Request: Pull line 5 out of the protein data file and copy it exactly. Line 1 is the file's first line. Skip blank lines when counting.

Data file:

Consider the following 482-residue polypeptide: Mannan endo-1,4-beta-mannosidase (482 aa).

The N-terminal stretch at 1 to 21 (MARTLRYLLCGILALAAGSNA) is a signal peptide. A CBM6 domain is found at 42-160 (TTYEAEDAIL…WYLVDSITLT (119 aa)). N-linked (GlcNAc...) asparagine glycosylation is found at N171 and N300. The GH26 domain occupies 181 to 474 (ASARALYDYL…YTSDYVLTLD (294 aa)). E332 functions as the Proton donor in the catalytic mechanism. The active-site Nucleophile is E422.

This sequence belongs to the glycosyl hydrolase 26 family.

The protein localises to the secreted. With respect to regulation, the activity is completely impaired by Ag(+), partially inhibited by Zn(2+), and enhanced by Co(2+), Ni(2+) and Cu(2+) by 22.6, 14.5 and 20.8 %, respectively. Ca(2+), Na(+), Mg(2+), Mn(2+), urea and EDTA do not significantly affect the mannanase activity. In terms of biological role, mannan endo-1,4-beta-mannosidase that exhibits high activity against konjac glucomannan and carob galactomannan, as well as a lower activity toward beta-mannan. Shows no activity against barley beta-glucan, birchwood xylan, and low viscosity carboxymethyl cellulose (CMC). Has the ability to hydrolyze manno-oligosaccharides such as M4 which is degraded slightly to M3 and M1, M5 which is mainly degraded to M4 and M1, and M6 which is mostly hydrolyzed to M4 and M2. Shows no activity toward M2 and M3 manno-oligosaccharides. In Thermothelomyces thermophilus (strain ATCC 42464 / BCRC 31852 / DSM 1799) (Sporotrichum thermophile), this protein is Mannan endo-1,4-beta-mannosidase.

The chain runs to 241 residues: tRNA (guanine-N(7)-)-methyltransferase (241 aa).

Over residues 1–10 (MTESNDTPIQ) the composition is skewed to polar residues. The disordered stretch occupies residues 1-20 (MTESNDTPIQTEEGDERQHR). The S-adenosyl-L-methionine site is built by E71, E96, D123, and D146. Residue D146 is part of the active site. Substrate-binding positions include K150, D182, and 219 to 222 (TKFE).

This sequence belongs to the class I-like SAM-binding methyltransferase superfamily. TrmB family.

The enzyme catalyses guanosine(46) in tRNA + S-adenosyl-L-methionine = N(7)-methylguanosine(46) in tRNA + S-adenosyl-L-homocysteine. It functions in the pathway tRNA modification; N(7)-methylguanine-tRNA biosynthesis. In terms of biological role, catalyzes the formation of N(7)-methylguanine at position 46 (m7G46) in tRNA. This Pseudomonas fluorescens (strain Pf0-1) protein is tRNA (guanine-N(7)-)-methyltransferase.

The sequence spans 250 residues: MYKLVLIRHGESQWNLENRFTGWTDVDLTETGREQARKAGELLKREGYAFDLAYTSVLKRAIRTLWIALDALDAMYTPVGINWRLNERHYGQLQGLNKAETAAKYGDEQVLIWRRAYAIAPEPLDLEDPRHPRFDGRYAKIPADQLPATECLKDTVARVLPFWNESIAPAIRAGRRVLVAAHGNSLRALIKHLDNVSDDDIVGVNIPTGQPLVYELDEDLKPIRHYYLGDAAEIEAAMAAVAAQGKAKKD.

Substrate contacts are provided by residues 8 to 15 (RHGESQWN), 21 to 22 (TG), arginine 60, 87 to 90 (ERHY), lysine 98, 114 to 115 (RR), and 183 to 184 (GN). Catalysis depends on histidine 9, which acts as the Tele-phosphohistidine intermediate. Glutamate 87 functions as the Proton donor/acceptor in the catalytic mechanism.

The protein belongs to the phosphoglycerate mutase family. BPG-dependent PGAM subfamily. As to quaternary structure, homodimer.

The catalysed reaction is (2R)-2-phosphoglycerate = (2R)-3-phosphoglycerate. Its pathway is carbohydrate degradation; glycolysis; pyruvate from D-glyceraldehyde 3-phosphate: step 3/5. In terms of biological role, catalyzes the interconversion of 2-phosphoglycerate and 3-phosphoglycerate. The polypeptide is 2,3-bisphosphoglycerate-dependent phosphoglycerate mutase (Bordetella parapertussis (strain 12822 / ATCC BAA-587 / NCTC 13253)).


The chain runs to 241 residues: tRNA (guanine-N(7)-)-methyltransferase (241 aa).